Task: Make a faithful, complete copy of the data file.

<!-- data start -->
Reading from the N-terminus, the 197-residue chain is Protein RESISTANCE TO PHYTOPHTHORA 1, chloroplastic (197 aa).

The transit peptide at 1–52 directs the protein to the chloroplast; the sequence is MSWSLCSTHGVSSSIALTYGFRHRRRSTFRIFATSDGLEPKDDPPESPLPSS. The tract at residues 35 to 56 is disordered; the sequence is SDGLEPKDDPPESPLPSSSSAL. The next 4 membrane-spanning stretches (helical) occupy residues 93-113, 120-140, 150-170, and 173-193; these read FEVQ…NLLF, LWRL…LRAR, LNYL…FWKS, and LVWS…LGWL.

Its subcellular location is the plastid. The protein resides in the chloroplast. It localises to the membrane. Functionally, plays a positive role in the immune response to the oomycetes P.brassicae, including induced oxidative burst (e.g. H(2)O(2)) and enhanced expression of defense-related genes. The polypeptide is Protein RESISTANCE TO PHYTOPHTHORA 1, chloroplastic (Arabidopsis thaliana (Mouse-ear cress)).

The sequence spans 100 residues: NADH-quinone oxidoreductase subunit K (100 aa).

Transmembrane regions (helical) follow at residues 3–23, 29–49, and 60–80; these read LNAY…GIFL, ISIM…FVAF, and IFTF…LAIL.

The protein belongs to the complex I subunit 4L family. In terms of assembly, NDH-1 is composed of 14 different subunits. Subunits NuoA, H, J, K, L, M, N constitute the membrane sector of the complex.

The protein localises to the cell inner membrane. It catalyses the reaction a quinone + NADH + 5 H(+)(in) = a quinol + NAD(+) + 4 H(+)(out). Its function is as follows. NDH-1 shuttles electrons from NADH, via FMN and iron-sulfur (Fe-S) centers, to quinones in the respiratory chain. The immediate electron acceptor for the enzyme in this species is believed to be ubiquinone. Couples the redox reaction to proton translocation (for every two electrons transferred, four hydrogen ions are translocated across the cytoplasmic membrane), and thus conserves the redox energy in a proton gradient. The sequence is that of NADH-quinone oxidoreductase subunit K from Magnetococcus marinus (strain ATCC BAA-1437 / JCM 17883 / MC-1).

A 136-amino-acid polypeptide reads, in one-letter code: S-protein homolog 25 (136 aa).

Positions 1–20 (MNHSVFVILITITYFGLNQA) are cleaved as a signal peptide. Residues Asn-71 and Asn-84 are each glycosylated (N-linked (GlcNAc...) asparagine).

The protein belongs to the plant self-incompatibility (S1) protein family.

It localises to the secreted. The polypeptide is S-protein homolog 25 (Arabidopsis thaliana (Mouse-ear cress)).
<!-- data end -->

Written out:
Reading from the N-terminus, the 197-residue chain is Protein RESISTANCE TO PHYTOPHTHORA 1, chloroplastic (197 aa).

The transit peptide at 1–52 directs the protein to the chloroplast; the sequence is MSWSLCSTHGVSSSIALTYGFRHRRRSTFRIFATSDGLEPKDDPPESPLPSS. The tract at residues 35 to 56 is disordered; the sequence is SDGLEPKDDPPESPLPSSSSAL. The next 4 membrane-spanning stretches (helical) occupy residues 93-113, 120-140, 150-170, and 173-193; these read FEVQ…NLLF, LWRL…LRAR, LNYL…FWKS, and LVWS…LGWL.

Its subcellular location is the plastid. The protein resides in the chloroplast. It localises to the membrane. Functionally, plays a positive role in the immune response to the oomycetes P.brassicae, including induced oxidative burst (e.g. H(2)O(2)) and enhanced expression of defense-related genes. The polypeptide is Protein RESISTANCE TO PHYTOPHTHORA 1, chloroplastic (Arabidopsis thaliana (Mouse-ear cress)).

The sequence spans 100 residues: NADH-quinone oxidoreductase subunit K (100 aa).

Transmembrane regions (helical) follow at residues 3–23, 29–49, and 60–80; these read LNAY…GIFL, ISIM…FVAF, and IFTF…LAIL.

The protein belongs to the complex I subunit 4L family. In terms of assembly, NDH-1 is composed of 14 different subunits. Subunits NuoA, H, J, K, L, M, N constitute the membrane sector of the complex.

The protein localises to the cell inner membrane. It catalyses the reaction a quinone + NADH + 5 H(+)(in) = a quinol + NAD(+) + 4 H(+)(out). Its function is as follows. NDH-1 shuttles electrons from NADH, via FMN and iron-sulfur (Fe-S) centers, to quinones in the respiratory chain. The immediate electron acceptor for the enzyme in this species is believed to be ubiquinone. Couples the redox reaction to proton translocation (for every two electrons transferred, four hydrogen ions are translocated across the cytoplasmic membrane), and thus conserves the redox energy in a proton gradient. The sequence is that of NADH-quinone oxidoreductase subunit K from Magnetococcus marinus (strain ATCC BAA-1437 / JCM 17883 / MC-1).

A 136-amino-acid polypeptide reads, in one-letter code: S-protein homolog 25 (136 aa).

Positions 1–20 (MNHSVFVILITITYFGLNQA) are cleaved as a signal peptide. Residues Asn-71 and Asn-84 are each glycosylated (N-linked (GlcNAc...) asparagine).

The protein belongs to the plant self-incompatibility (S1) protein family.

It localises to the secreted. The polypeptide is S-protein homolog 25 (Arabidopsis thaliana (Mouse-ear cress)).